Historical Reprints Religion Pagan and Christian Creeds

Pagan and Christian Creeds

Pagan and Christian Creeds
Catalog # SKU1251
Publisher TGS Publishing
Weight 1.00 lbs
Author Name Edward Carpenter
 
$17.95
Quantity

Description

Pagan
and
Christian Creeds

Their Origin And Meaning


by
EDWARD CARPENTER


The subject of Religious Origins is a fascinating one, as the great multitude of books upon it, published in late years, tends to show. Indeed the great difficulty to-day in dealing with the subject, lies in the very mass of the material to hand--and that not only on account of the labor involved in sorting the material, but because the abundance itself of facts opens up temptation to a student in this department of Anthropology (as happens also in other branches of general Science) to rush in too hastily with what seems a plausible theory. The more facts, statistics, and so forth, there are available in any investigation, the easier it is to pick out a considerable number which will fit a given theory. The other facts being neglected or ignored, the views put forward enjoy for a time a great vogue. Then inevitably, and at a later time, new or neglected facts alter the outlook, and a new perspective is established.

Excerpt:

There is also in these matters of Science (though many scientific men would doubtless deny this) a great deal of "Fashion". Such has been notoriously the case in Political Economy, Medicine, Geology, and even in such definite studies as Physics and Chemistry. In a comparatively recent science, like that with which we are now concerned, one would naturally expect variations. A hundred and fifty years ago, and since the time of Rousseau, the "Noble Savage" was extremely popular; and he lingers still in the story books of our children.

Then the reaction from this extreme view set in, and of late years it has been the popular cue (largely, it must be said, among "armchair" travelers and explorers) to represent the religious rites and customs of primitive folk as a senseless mass of superstitions, and the early man as quite devoid of decent feeling and intelligence.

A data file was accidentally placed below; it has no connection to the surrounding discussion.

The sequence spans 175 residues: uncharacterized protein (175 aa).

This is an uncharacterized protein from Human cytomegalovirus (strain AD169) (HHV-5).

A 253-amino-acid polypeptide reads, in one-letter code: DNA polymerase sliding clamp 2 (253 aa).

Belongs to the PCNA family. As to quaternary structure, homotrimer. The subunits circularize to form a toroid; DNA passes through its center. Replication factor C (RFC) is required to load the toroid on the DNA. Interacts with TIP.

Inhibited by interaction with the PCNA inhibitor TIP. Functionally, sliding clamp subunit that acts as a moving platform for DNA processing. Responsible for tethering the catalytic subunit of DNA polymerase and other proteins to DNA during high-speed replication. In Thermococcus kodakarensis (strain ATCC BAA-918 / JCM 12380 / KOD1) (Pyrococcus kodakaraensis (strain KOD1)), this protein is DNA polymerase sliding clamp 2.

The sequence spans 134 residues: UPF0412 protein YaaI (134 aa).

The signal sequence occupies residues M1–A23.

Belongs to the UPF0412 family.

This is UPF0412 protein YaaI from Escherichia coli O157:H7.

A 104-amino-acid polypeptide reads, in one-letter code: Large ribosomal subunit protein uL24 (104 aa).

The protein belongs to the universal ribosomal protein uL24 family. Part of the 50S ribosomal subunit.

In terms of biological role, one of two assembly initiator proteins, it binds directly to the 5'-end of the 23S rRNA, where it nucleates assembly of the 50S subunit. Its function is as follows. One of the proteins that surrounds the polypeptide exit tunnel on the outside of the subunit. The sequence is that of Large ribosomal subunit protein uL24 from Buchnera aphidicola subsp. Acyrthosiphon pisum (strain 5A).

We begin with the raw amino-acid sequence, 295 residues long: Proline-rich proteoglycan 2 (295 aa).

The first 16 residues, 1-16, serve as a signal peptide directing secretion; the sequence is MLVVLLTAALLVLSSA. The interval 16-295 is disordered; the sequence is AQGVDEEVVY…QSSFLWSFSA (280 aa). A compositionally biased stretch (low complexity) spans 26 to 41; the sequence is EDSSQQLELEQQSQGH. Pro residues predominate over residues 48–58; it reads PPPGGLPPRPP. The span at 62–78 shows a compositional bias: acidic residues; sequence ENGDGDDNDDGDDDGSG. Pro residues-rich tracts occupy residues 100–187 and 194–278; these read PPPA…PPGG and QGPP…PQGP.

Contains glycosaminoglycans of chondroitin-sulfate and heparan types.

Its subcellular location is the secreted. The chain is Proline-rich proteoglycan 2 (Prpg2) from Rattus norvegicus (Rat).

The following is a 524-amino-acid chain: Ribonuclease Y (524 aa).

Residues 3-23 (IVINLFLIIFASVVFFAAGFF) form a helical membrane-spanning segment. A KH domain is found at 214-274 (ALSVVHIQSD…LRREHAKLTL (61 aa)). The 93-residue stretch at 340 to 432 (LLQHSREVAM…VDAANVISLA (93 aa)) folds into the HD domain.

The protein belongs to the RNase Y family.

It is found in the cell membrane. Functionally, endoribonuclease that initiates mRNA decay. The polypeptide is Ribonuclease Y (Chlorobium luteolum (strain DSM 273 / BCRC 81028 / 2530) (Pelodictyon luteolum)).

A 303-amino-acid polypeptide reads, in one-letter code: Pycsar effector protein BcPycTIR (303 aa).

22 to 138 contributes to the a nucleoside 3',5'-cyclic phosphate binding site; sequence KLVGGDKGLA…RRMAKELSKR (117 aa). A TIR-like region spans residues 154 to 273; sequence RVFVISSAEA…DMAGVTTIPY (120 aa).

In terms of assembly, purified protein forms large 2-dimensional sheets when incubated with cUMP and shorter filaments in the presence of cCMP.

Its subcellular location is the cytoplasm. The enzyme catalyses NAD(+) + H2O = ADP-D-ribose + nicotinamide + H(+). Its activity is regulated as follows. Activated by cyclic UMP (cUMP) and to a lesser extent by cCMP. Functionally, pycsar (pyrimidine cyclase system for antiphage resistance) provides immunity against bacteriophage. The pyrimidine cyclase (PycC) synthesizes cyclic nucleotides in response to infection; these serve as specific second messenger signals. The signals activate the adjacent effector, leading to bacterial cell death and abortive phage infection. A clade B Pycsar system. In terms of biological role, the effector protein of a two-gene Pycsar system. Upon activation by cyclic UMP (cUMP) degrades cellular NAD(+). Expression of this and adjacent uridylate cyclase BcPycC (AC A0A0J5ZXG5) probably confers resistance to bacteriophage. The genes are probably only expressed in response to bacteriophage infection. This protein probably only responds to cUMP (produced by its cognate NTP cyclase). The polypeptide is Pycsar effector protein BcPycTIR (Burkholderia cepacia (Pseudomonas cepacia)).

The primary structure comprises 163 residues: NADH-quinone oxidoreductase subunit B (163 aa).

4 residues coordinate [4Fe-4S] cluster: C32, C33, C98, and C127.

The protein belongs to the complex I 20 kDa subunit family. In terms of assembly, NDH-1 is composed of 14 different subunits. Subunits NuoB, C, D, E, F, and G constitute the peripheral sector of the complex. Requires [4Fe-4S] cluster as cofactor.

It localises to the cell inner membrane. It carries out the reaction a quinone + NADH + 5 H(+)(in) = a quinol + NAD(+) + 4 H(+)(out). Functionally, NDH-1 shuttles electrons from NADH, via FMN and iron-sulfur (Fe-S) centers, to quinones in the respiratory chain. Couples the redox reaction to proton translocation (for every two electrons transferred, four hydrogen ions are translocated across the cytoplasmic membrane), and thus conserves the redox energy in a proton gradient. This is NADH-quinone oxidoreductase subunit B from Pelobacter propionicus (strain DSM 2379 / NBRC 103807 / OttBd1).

Again, when the study of religious origins first began in modern times to be seriously taken up--say in the earlier part of last century-- there was a great boom in Sungods. Every divinity in the Pantheon was an impersonation of the Sun--unless indeed (if feminine) of the Moon. Apollo was a sungod, of course; Hercules was a sungod; Samson was a sungod; Indra and Krishna, and even Christ, the same. C. F. Dupuis in France (Origine de tous les Cultes, 1795), F. Nork in Germany (Biblische Mythologie, 1842), Richard Taylor in England (The Devil's Pulpit, 1830), were among the first in modern times to put forward this view. A little later the PHALLIC explanation of everything came into fashion.

The deities were all polite names for the organs and powers of procreation. R. P. Knight (Ancient Art and Mythology, 1818) and Dr. Thomas Inman (Ancient Faiths and Ancient Names, 1868) popularized this idea in England; so did Nork in Germany. Then again there was a period of what is sometimes called Euhemerism --the theory that the gods and goddesses had actually once been men and women, historical characters round whom a halo of romance and remoteness had gathered. Later still, a school has arisen which thinks little of sungods, and pays more attention to Earth and Nature spirits, to gnomes and demons and vegetation-sprites, and to the processes of Magic by which these (so it was supposed) could be enlisted in man's service if friendly, or exorcised if hostile.